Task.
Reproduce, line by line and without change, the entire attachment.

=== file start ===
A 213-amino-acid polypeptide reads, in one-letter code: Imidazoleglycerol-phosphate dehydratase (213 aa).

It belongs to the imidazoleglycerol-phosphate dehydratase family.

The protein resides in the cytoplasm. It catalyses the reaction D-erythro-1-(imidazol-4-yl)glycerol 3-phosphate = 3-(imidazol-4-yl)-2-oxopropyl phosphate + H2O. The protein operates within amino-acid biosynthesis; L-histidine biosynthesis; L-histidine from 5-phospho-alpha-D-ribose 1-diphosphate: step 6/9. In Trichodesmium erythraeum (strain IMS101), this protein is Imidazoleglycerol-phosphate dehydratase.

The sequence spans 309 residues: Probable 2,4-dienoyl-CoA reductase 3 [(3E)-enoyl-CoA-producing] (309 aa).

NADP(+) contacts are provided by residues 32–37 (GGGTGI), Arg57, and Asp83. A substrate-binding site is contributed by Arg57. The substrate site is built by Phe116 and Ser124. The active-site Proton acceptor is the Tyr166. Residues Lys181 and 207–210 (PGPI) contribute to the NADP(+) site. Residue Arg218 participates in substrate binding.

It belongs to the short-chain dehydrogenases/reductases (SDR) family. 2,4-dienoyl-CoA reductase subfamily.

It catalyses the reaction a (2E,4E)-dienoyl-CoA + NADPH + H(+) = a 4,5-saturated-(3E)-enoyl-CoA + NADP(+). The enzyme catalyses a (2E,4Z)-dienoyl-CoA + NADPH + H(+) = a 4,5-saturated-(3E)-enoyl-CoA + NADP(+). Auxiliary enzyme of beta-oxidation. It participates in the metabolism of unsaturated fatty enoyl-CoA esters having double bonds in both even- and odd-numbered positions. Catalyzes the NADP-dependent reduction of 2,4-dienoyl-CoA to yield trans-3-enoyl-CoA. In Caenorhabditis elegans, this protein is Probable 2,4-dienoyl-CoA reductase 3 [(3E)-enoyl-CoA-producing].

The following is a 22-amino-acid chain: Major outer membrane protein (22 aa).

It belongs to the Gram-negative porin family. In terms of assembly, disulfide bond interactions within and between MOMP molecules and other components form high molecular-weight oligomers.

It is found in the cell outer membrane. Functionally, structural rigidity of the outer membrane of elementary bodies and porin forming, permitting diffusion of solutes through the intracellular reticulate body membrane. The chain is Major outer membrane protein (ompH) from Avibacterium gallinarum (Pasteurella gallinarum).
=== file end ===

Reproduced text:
A 213-amino-acid polypeptide reads, in one-letter code: Imidazoleglycerol-phosphate dehydratase (213 aa).

It belongs to the imidazoleglycerol-phosphate dehydratase family.

The protein resides in the cytoplasm. It catalyses the reaction D-erythro-1-(imidazol-4-yl)glycerol 3-phosphate = 3-(imidazol-4-yl)-2-oxopropyl phosphate + H2O. The protein operates within amino-acid biosynthesis; L-histidine biosynthesis; L-histidine from 5-phospho-alpha-D-ribose 1-diphosphate: step 6/9. In Trichodesmium erythraeum (strain IMS101), this protein is Imidazoleglycerol-phosphate dehydratase.

The sequence spans 309 residues: Probable 2,4-dienoyl-CoA reductase 3 [(3E)-enoyl-CoA-producing] (309 aa).

NADP(+) contacts are provided by residues 32–37 (GGGTGI), Arg57, and Asp83. A substrate-binding site is contributed by Arg57. The substrate site is built by Phe116 and Ser124. The active-site Proton acceptor is the Tyr166. Residues Lys181 and 207–210 (PGPI) contribute to the NADP(+) site. Residue Arg218 participates in substrate binding.

It belongs to the short-chain dehydrogenases/reductases (SDR) family. 2,4-dienoyl-CoA reductase subfamily.

It catalyses the reaction a (2E,4E)-dienoyl-CoA + NADPH + H(+) = a 4,5-saturated-(3E)-enoyl-CoA + NADP(+). The enzyme catalyses a (2E,4Z)-dienoyl-CoA + NADPH + H(+) = a 4,5-saturated-(3E)-enoyl-CoA + NADP(+). Auxiliary enzyme of beta-oxidation. It participates in the metabolism of unsaturated fatty enoyl-CoA esters having double bonds in both even- and odd-numbered positions. Catalyzes the NADP-dependent reduction of 2,4-dienoyl-CoA to yield trans-3-enoyl-CoA. In Caenorhabditis elegans, this protein is Probable 2,4-dienoyl-CoA reductase 3 [(3E)-enoyl-CoA-producing].

The following is a 22-amino-acid chain: Major outer membrane protein (22 aa).

It belongs to the Gram-negative porin family. In terms of assembly, disulfide bond interactions within and between MOMP molecules and other components form high molecular-weight oligomers.

It is found in the cell outer membrane. Functionally, structural rigidity of the outer membrane of elementary bodies and porin forming, permitting diffusion of solutes through the intracellular reticulate body membrane. The chain is Major outer membrane protein (ompH) from Avibacterium gallinarum (Pasteurella gallinarum).